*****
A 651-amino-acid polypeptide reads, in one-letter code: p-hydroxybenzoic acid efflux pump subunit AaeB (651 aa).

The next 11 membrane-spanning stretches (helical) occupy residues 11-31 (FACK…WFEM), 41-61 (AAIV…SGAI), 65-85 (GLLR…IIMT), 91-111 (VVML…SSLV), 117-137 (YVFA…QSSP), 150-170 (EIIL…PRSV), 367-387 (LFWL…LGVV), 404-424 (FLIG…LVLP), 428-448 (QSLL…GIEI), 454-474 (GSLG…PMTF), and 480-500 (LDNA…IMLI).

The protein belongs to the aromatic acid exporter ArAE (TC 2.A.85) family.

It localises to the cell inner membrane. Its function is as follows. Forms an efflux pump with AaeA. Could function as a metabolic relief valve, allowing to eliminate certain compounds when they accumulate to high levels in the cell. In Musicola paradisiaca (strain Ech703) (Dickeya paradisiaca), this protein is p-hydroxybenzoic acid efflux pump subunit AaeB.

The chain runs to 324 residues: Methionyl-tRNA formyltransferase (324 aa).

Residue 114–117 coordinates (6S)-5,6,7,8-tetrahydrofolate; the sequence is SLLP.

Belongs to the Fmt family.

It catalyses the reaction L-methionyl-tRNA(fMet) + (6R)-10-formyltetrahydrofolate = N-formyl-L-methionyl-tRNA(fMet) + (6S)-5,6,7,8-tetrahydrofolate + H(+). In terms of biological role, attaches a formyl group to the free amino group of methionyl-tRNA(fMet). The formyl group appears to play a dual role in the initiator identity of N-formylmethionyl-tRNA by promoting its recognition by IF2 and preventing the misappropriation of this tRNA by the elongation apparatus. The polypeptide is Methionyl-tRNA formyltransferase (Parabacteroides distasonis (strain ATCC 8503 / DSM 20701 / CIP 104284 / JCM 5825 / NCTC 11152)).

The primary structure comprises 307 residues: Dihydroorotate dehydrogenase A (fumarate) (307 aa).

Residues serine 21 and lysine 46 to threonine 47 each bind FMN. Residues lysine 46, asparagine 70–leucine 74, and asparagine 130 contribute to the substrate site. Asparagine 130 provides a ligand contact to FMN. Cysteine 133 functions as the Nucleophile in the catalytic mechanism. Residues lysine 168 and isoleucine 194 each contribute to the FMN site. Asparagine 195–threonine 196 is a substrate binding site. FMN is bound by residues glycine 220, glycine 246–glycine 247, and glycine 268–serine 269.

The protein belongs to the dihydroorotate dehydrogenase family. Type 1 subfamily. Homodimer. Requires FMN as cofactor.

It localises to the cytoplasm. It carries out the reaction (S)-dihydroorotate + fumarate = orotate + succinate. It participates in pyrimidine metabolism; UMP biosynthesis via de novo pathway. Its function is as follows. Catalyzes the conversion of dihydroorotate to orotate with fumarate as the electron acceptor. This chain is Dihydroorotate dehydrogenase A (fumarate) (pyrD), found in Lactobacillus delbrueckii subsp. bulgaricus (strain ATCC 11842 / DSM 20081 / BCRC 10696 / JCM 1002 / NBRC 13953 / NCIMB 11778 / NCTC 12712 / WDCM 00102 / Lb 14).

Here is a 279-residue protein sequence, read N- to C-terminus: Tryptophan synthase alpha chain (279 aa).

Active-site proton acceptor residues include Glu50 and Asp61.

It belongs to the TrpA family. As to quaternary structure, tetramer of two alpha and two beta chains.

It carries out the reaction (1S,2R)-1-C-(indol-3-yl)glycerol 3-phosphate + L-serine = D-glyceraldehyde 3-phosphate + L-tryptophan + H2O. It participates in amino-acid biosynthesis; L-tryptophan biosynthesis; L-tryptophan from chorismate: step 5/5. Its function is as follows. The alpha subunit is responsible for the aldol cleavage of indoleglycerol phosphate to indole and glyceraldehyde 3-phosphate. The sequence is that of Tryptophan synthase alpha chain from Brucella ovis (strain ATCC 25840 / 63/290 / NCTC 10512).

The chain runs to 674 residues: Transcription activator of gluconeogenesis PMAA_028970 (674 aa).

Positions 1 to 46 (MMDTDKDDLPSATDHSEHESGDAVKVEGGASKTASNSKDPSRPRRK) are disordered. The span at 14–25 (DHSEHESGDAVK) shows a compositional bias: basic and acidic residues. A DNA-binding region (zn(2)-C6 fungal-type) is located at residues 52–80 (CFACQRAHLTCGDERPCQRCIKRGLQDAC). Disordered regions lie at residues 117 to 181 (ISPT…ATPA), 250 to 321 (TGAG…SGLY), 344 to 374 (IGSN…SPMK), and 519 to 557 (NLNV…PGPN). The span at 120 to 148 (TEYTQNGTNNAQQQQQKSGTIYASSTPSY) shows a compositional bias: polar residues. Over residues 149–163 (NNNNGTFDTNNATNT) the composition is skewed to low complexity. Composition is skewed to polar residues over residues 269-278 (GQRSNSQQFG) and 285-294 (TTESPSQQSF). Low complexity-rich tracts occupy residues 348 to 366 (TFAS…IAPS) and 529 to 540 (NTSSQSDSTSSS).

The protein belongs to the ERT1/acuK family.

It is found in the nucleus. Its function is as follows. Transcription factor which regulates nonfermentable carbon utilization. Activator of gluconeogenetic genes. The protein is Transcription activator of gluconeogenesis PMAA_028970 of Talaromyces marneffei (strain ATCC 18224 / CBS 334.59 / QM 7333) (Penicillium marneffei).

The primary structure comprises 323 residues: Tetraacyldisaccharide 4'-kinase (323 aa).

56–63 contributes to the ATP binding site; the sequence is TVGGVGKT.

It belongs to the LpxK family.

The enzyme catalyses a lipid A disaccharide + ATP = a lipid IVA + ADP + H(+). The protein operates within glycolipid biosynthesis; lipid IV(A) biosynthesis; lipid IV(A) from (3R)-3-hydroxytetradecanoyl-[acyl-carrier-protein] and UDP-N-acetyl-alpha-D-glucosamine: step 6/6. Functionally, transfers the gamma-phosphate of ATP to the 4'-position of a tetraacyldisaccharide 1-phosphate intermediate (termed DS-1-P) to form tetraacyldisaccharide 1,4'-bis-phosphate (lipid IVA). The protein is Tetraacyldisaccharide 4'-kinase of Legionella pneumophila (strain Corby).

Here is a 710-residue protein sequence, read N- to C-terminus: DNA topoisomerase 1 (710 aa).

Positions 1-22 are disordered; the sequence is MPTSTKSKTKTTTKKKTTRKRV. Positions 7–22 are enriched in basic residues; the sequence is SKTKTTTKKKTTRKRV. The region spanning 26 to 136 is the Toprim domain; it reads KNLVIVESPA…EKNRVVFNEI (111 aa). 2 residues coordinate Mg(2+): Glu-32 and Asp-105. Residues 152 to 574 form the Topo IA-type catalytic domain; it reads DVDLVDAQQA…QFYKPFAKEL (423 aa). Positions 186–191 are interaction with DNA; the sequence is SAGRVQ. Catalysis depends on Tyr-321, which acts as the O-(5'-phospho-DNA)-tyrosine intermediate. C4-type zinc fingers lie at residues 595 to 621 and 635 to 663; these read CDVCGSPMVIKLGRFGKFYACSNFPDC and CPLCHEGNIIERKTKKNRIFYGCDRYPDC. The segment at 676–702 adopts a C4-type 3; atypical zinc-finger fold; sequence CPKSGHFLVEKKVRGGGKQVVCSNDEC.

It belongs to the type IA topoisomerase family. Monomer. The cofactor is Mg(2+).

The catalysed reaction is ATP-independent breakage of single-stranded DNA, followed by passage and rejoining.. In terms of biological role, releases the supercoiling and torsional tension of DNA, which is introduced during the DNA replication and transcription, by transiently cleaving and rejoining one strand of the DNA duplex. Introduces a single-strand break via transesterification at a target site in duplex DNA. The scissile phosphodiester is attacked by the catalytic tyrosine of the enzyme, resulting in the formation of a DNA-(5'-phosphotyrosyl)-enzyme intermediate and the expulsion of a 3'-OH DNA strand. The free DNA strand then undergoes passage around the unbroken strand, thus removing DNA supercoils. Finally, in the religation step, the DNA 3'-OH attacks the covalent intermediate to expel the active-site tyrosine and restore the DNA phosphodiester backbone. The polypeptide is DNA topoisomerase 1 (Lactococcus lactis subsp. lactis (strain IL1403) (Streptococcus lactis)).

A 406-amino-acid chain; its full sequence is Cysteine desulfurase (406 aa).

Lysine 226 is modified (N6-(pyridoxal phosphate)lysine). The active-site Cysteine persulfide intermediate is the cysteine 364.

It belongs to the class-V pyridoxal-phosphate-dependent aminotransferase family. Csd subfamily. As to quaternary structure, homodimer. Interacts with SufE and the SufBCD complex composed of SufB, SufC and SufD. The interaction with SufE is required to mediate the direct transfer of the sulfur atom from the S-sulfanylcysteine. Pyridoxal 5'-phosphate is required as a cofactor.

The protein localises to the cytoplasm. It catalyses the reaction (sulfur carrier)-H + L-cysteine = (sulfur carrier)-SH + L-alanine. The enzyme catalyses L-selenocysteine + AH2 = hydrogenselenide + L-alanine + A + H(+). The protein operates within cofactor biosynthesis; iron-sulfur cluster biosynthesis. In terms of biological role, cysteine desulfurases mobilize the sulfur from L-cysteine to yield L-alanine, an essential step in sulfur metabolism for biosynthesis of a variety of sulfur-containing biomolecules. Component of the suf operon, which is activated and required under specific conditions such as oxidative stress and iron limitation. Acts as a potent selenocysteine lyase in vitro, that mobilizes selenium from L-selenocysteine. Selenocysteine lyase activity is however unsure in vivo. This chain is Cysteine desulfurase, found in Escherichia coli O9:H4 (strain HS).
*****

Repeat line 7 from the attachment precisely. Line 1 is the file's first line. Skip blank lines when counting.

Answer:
Belongs to the Fmt family.